Title

The challenges of recruiting and training diverse public health professionals due to education debt in the United States: a cross-sectional national survey

Publication Date

11-9-2022

Document Type

Presentation

Department

Public Health and Recreation

Publication Title

American Public Health Association (APHA) 2022 Annual Meeting & Expo

Conference Location

Boston, MA

Abstract

Background: During the COVID-19 pandemic, the importance of the diverse and specialized public health workforce has been emphasized. Graduates of schools of public health, especially Doctors of Public Health, are an opportunity to find the next generation of public health leaders. Yet, the impact of student debt in recruiting into the public health workforce, especially for DrPH graduates, has not been studied.
Methods: We conducted a cross-sectional national study via an online Google Form, titled “Doctor of Public Health (DrPH) Funding Survey 2021, to understand the impact of student debt on career choices among DrPH students and alumni in the United States. This survey consisted of both quantitative and qualitative questions. To recruit participants, we used convenience sampling through networks of DrPH students and alumni. During September - October 2021, a total of 203 respondents’ (137: current students; 66: alumni) completed the surveys. For quantitative analysis, we used a descriptive-analytical approach and a chi-squared test of independence through RStudio to analyze the association between student debts and their impact on career choices. For qualitative analysis, we extracted common themes using an inductive approach.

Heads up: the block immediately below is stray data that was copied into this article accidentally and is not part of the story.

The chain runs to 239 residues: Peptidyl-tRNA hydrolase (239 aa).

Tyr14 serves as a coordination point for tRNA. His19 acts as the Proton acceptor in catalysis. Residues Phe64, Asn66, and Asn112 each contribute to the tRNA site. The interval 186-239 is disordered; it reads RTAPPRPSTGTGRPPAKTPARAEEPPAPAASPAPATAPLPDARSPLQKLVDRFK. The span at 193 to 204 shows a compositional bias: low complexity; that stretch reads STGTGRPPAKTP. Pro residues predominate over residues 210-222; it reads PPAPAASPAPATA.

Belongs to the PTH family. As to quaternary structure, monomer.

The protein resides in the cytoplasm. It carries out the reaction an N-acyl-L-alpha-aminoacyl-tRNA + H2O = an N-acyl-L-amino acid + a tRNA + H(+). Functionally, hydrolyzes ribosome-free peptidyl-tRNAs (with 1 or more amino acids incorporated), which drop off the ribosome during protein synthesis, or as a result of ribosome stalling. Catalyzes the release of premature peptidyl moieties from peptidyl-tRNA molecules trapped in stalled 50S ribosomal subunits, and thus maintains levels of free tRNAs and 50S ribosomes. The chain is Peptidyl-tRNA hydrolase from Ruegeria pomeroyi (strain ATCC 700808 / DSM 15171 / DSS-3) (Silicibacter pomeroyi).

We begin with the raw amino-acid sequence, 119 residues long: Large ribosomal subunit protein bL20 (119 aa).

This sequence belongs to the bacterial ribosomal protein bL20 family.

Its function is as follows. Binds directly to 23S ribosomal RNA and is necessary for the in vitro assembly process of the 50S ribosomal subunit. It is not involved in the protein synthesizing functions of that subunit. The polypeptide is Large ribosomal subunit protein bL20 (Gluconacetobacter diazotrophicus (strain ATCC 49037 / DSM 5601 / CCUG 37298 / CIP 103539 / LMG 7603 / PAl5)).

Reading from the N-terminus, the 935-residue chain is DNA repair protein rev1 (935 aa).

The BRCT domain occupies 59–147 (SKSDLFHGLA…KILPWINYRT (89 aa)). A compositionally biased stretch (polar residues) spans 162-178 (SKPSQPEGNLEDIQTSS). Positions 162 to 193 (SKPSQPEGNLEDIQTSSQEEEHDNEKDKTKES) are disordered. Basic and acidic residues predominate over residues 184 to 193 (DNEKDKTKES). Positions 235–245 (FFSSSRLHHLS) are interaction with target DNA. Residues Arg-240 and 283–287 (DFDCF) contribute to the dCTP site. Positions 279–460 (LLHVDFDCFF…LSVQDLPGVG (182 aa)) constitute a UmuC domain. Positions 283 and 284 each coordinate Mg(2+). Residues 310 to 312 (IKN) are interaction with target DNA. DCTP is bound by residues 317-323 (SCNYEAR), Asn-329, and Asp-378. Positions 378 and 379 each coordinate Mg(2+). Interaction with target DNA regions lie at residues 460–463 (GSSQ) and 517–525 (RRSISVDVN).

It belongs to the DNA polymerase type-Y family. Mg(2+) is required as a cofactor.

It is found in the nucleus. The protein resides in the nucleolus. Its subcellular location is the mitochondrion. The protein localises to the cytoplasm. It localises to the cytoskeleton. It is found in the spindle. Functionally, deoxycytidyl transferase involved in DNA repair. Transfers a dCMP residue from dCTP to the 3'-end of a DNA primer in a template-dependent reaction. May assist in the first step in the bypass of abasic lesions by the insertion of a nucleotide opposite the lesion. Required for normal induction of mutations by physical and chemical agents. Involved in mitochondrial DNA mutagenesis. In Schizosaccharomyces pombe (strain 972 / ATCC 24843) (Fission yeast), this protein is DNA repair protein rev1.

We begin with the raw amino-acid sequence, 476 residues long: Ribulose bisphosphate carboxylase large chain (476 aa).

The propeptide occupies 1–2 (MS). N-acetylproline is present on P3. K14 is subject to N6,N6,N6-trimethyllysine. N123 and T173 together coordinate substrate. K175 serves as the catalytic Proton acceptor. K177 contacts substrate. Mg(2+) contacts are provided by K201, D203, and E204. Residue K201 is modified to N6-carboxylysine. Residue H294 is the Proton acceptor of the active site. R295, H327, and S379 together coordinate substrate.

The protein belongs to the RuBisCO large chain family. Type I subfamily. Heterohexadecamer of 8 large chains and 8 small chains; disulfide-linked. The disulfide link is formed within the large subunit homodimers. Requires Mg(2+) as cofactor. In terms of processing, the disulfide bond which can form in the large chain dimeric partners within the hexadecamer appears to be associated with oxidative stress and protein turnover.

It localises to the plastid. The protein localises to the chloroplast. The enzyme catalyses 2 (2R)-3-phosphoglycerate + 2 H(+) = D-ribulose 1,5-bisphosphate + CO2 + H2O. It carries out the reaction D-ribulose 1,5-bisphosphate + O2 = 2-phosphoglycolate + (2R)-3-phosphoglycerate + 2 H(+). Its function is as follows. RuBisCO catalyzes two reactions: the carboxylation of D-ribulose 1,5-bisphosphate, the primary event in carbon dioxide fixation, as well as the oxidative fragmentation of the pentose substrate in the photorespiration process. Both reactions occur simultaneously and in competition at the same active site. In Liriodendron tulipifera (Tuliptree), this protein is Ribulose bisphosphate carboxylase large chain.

Results: We found that 72.3% of current DrPH students (99/137) and 48.5% of alumni (32/66) did not have any funding support for their education. 5.1% of current students received full tuition and/or living expenses (7/137), while 9% of alumni had similar funding (6/66). Scholarship opportunities for a DrPH degree were limited, compared to similar degrees programs. Overall, student debt impacted 49.3% (100/203) of respondents’ career choices. Chi-squared test results were χ2(7) = 20.46, p = 0.005, highlighting that there was a relationship between student debt and career choices. Participants expressed the limitations of charter choices due to debt, the lack of recognition of the DrPH among employers and the public, and barriers to improving DrPH funding.
Conclusions: Student debt is an impediment to DrPH graduates’ career choices and participation in the public health workforce. Policymakers are expected to know the negative effect of DrPH students’ debt on their career choices to better allocate financial resources for the successful establishment of the public health workforce in the future.

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